If you can find a manufactured pan that meets your needs, they can put the drain where they want and still maintain the needed slope. If you build one, you can, too, but that can be problematic. You need 1/4" per foot from the corner to the drain on the longest dimmension. This means if the drain is not centered, that you need a much steeper slope on the shorter distance in order to maintain the proper slope on the longer end as it has to drop the same distance in a shorter length. If you're tiling it, it makes it harder to get a decent looking transition, and means using smaller tile is better.

    Check out www.johnbridge.com for tiling help. I'd probably tile the pan I built, and put in a header so I could center the drain properly. ALso, keep in mind that today's code requires a 2" drain for a shower...an older one may have had a 1.5" drain, and you'll have to replace all of it back to where it gets to at least 2".

    While you're looking around, check out www.schluter.com and watch the videos of their shower system - Kerdi. A neat way to make a totally waterproof (rather than water resistant) shower, from the floor to the showerhead.
  3. Rob Redden

    Rob Redden New Member

    Messages:
    6
    Thanks for your response

    Thanks. Yet more to think about! It's just wonderful finding yourself in the position of remodeling a bathroom constructed back in the 40's. In fact, it wasn't even part of the original house. They just decided to build it in a corner of a huge kitchen, so there are all sorts of marvels with the carpentry, the plumbing, and the electricity. You name it!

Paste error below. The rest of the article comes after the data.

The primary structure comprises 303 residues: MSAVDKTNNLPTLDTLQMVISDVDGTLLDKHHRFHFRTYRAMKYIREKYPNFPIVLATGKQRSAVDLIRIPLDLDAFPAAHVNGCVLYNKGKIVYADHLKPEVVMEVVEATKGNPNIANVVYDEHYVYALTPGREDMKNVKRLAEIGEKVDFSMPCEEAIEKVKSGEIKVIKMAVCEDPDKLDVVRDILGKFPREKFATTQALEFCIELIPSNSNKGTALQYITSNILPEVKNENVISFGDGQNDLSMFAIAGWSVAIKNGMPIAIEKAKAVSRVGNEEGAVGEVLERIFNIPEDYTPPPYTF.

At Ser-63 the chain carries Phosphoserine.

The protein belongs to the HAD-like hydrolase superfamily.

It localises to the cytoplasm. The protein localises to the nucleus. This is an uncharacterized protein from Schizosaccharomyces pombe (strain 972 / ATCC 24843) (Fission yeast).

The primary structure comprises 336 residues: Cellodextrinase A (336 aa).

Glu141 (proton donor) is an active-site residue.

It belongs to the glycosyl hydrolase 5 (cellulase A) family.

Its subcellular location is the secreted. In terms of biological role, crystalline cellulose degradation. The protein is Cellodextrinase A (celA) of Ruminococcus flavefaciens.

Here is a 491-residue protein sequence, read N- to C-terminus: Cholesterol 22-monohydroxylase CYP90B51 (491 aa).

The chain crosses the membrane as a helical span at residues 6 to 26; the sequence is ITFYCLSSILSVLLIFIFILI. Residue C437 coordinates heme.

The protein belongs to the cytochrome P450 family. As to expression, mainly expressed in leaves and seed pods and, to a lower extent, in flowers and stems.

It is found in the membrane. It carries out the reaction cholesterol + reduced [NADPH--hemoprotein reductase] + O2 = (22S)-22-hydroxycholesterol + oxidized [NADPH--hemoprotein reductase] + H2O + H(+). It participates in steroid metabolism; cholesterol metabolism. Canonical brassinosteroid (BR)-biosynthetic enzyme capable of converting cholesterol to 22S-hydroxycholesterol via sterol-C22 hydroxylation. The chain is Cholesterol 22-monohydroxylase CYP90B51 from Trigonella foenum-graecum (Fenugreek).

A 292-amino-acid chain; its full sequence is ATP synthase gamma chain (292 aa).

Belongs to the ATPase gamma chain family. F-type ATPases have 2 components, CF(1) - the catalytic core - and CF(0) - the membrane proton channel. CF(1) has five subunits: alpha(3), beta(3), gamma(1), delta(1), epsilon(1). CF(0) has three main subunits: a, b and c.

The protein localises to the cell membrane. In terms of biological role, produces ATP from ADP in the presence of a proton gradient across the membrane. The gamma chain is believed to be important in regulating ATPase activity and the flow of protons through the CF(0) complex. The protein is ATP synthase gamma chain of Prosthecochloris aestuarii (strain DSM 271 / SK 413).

I decided to bite the bullet, order a prefabricated pan with a centered drain, and cut out an opening in the joist system to allow easy clearance of the drain. I am hopeful the issue of slope on the drain and vent will not be too much of an issue. By putting the drain in the same line as the initial drain relative to the joists, they should be following their initial course, just at a steeper slope, and if anything it will simply require notching out a block to allow placement of the vent pipe. That blocking I'm putting in to to help tie the subflooring down securely but it does not represent a true structural support surface.

    I've included the diagram of the altered joist system that I have planned (actually, I tried to, but I'm not sure it went through!).